Monday, January 23, 2017

Communist screenplays

I see that TCM is spending the afternoon with a couple of movies that screenplays by notorious totalitarian supporter Dalton Trumbo.

I think I've argued here in the past that actors certainly shouldn't have been blacklisted by Hollywood for their political beliefs. One can make a case that people who were bad for box office would have lost jobs, and that's certainly a stickier issue, since the studios can play fast and loose with the accounting numbers. But it's not as if their political beliefs were influencing the movies that much. Directors and most behind the camera people should never have been subject to a blacklist either. If anybody deserved to be smacked by studio heads, though, it was screenwriters, who more easily could use their platform to influence what wound up in the movies.

I think the best example of that airing today is A Man to Remember, airing at 1:00 PM. This is a remake of an earlier film, One Man's Journey, about a doctor who winds up spending his whole career in a small town, while his son grows up to have the opportunity to do prestigious research in the big city. Lionel Barrymore plays the doctor in the original; Edward Ellis does a fine job in the sequel. The problem is that Trumbo wrote a didactic screenplay, starting off with the doctor's funeral and telling the story in flashback, with some evil bankers going through the doctor's strongbox. Throughout the movie we get leaden plot lines about the heroic small-town doctor going up against sinister monied interests.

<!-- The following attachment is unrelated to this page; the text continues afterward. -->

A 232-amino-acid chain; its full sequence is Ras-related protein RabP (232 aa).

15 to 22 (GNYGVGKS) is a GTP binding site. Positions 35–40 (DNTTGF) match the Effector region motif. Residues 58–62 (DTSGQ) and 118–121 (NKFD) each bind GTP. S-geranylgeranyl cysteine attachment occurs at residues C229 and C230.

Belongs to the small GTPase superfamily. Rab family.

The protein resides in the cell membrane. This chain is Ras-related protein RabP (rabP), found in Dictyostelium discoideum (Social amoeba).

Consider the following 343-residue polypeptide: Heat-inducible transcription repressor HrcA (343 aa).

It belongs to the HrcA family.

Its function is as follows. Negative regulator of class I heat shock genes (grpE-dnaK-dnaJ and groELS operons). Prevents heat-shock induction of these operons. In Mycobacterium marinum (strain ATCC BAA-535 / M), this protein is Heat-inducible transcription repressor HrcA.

Our Vines Have Tender Grapes (2:30 PM) isn't so bad, mostly because it's wartime propaganda. Hollywood's communists were internationalists up until the Molotov-von Ribbentrop pact in August 1939, at which point they did a volte face and became isolationists. Until June 1941 when Hitler invaded the USSR, that is, at which point they switched to a pro-war stance, and it's that latter pro-war stance that seems to be remembered.

We Who Are Young (4:30 PM) is, in tone, more in line with A Man to Remember. Lana Turner and John Shelton play a couple who both work for a bookkeeping firm and violate the firm's rules of probity; Trumbo's screenplay makes no bones that it's the bosses who are ridiculously evil as the capitalist system visits horror after horror upon the couple.

I don't think the Communists should have been blacklisted any more than, say, Leni Riefenstahl. (And Riefenstahl was a glaring omission from TCM's Trailblazing Women series.) And even more certainly the blankety-blanks in Congress shouldn't have dragooned anybody from Hollywood into appearing before them, on any issue. But it shouldn't be forgotten that Communists were, at best, useful idiots supporting a hideous totalitarian ideology who are just as bad as Holocaust deniers. It's just that they're supporting a different flavor of totalitarianism.

No comments: